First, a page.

The Anti-Defamation League's Connecticut Regional Office is the Connecticut recipient of the 2013 FBI Director's Community Leadership Award.
The award was recently presented to Gary Jones, ADL's Connecticut regional director, at a ceremony at the FBI's New Haven office. There will be a public presentation in May at the ADL's 2014 Greater New Haven Torch of Liberty Award Reception.
"We are deeply honored that the FBI recognizes ADL as a leader in Connecticut's fight against hate," Jones said. "It shows that our friends at the FBI in Connecticut understand that our multifaceted approach to fighting bias and bigotry goes well above and beyond our work with law enforcement."
The Anti-Defamation League is a 100-year-old civil rights organization whose mission statement is "to stop the defamation of the Jewish people and secure justice and fair treatment to all." The DCLA is presented annually to an individual or organization by each of the FBI's 56 field offices. Established in 1990, the DCLA is designed to publicly recognize the achievements of recipients who have helped with crime prevention and educational programs within their communities and furthered the efforts of law enforcement.
The ADL has a longstanding relationship with law enforcement at all levels.
As part of its mission to combat hate, the league monitors extremists and bigots of all stripes and provides that information to law enforcement upon request. In addition, the ADL is the leading nongovernmental provider of law enforcement training in the United States.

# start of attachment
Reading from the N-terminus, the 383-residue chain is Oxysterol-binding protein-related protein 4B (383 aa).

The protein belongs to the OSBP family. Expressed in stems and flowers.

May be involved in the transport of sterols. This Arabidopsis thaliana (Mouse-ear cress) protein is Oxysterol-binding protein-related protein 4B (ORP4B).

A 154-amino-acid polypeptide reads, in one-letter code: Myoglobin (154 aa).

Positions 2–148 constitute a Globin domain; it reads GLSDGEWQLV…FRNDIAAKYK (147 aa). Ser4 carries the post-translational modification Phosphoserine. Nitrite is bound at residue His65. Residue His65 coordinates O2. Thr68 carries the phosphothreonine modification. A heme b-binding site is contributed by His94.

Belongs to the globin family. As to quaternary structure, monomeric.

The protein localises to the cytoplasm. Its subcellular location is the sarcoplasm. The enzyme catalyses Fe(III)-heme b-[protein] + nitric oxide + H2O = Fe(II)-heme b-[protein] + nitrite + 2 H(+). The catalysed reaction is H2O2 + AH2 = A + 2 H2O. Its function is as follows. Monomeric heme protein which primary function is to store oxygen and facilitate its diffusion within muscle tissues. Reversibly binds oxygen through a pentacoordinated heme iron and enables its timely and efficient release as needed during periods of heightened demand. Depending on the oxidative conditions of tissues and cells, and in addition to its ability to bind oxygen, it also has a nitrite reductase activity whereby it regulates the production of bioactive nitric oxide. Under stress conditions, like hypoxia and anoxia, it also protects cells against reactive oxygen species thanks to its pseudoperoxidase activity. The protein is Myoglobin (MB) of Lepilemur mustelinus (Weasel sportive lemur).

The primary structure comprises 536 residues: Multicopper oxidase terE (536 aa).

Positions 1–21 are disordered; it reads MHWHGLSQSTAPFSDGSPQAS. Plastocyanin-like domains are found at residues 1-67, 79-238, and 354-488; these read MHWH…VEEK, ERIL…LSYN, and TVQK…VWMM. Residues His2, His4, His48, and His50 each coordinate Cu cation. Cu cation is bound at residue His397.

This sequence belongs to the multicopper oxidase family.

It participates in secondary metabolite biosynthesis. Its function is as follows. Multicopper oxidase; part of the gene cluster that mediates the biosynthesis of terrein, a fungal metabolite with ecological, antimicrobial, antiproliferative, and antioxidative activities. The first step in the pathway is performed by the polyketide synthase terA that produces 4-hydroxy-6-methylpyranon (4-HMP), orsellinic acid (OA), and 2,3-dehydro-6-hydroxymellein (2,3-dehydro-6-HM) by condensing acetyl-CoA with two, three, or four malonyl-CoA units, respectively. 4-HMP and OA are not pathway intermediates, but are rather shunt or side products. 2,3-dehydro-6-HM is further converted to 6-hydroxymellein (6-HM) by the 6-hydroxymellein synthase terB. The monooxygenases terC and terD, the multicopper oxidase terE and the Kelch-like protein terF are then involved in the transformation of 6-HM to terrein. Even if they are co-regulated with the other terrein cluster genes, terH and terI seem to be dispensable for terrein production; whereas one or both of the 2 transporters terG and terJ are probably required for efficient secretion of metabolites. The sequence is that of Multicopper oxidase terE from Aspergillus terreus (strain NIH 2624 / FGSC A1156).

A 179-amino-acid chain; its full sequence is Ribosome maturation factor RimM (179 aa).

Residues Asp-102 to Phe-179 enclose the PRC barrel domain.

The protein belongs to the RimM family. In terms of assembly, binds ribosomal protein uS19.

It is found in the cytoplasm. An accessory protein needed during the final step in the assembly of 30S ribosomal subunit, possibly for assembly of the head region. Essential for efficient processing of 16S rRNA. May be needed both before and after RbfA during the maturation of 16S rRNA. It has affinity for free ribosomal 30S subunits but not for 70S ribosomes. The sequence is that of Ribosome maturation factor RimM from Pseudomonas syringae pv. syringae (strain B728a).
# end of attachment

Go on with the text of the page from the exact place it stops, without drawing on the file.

FBI personnel are regular participants in ADL training opportunities. Through a partnership with the U.S. Holocaust Memorial Museum, the ADL provides training for all new FBI agents that draws on lessons learned from the Holocaust and emphasizes the critical role law enforcement has in protecting minorities and preserving the freedom and liberty that our country affords. The training also demonstrates the damage that can be done if the law enforcement is co-opted by immoral and totalitarian leaders.
In Connecticut, ADL works cooperatively with the FBI in protecting the safety and security of Jewish institutions. In jut the last year, the Connecticut ADL office:
alerted the FBI to the hacking of the websites of approximately 50 Reform synagogues across the United States by an international group of hackers;
worked with the FBI and the Yale community in response to a threat of arson to the Joseph Slifka Center for Jewish Life at Yale;
ADL advocates on behalf of individuals and communities that have been discriminated against based on their race, religion, ethnicity or sexual orientation. The league reaches more than 20,000 students in Connecticut schools every year with anti-bias and anti-bullying education programs.
"While our mission of fighting hate is simple, our efforts to accomplish our mission are varied and complex," Jones said.
"Hate manifests itself in numerous ways, and as a result, ADL is constantly developing new approaches to combat it. The FBI's New Haven Field Office is a wonderful partner in our daily efforts to make Connecticut a more understanding and accepting place. We are extremely appreciative that the FBI has bestowed its Distinguished Community Leadership Award upon ADL's Connecticut office."